Neuromorphic computational models for machine learning and pattern recognition from multi-modal time-series data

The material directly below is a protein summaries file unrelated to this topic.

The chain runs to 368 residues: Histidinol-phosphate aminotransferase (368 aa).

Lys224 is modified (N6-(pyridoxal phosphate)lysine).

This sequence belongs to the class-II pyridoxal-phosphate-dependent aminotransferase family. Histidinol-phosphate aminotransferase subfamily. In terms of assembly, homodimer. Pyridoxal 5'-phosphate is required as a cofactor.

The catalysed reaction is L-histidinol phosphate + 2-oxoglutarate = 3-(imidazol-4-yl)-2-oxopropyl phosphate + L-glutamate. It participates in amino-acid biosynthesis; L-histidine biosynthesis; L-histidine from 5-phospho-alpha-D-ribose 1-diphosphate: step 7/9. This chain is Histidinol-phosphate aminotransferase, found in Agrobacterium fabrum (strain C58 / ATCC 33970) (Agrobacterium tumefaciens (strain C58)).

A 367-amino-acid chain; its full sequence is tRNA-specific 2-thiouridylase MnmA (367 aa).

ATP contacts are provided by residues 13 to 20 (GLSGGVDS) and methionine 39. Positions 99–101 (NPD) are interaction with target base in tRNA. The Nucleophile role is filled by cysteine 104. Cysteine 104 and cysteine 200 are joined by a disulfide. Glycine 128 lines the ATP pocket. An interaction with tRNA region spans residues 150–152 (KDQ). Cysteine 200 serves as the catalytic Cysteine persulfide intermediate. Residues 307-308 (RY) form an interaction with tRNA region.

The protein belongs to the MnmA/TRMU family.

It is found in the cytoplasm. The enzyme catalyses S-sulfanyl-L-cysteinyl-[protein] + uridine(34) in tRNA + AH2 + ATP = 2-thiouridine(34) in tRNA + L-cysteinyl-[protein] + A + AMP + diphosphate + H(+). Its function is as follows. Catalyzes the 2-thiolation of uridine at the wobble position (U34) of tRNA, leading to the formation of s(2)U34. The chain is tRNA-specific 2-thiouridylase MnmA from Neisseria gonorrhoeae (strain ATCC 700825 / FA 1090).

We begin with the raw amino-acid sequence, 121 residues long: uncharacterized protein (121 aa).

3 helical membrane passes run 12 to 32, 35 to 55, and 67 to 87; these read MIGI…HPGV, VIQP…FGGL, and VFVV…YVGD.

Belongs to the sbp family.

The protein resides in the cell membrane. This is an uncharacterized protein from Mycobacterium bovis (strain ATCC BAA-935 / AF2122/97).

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The fields of neuroscience and artificial intelligence have a long and entwined history. In recent times, however, communication and collaboration between the two fields has become a rarity as they have evolved. Written in the era when artificial intelligence and deep learning is revolutionising the world, this thesis revisits and searches for inspiration from biological intelligence. The efficiency and accuracy with which the human brain processes incoming stimulus (data) in millisecond resolution using remarkably low power is unprecedented. Motivated by this very capability in the generic sense, this thesis has focused on developing neurobiologically inspired computational models known as spiking neural networks to tackle multi-modal time-series data. In a more definitive formalisation, this work has aimed to answer three research questions: 1. How to optimally design an implementation of neuromorphic architecture which is capable of processing large volumes of spatio-temporal data? To answer this research question, the unsupervised SNNc algorithm (as part of NeuCube architecture) were studied and numerous designs of the SNNc graph was analysed in regards to storage and execution time complexities. Further, the study was extended to include an analysis of the software design principles for achieving modularity and heterogeneity. The design principles formalised here are implemented in the NeuCube software publicly available from www.kedri.aut.ac.nz/neucube. The design principles proposed in the study are also utilised in other parts of this work. 2. How to perform neural encoding on real-world data to represent information as spike-timings? This topic has been analysed from the viewpoint of data compression and information theory. To answer this research question, the focus was on using temporal encoding as a framework for concise representation of large volumes of data. Apart from comparing the state of the art temporal encoding algorithms from literature, a novel a priori knowledge driven temporal encoding framework was formalised and an algorithmic realisation of it for fMRI data, called GAGamma, was proposed. The temporal encoding algorithms on benchmark fMRI data was experimentally evaluated to demonstrate its superiority to succinctly represent the discriminatory information in the data without appreciable information loss. It was also demonstrated that the proposed encoding framework provides enhanced flexibility to include a priori knowledge of the data source and thus, provide the compression/encoding algorithms sufficient redundancy to compress large datasets in an optimally concise manner. 3. How to recognise patterns from multi-modal data with spatial, temporal and orientation information using neuromorphic architectures? To answer this research question, a novel, unsupervised learning algorithm, namely oiSTDP learning algorithm, was proposed for fusing temporal, spatial and orientation information in a spiking neural network architecture. Furthermore, a case study is presented on building a computational model that discriminates between people with schizophrenia who respond or do not respond to mono-therapy with the anti-psychotic clozapine. The performance of the proposed algorithm as part of the modified NeuCube framework has demonstrated superiority against the state of the art deep learning algorithm not only in prediction performance but also degree of interpretability. Overall, through this work, the researcher has presented several novel approaches of recognising patterns in time series data using spike-timings as the unit of data representation in the neuromorphic computation framework. The several software design challenges that arose due to the nature of neuromorphic computation framework has also been addressed in this thesis.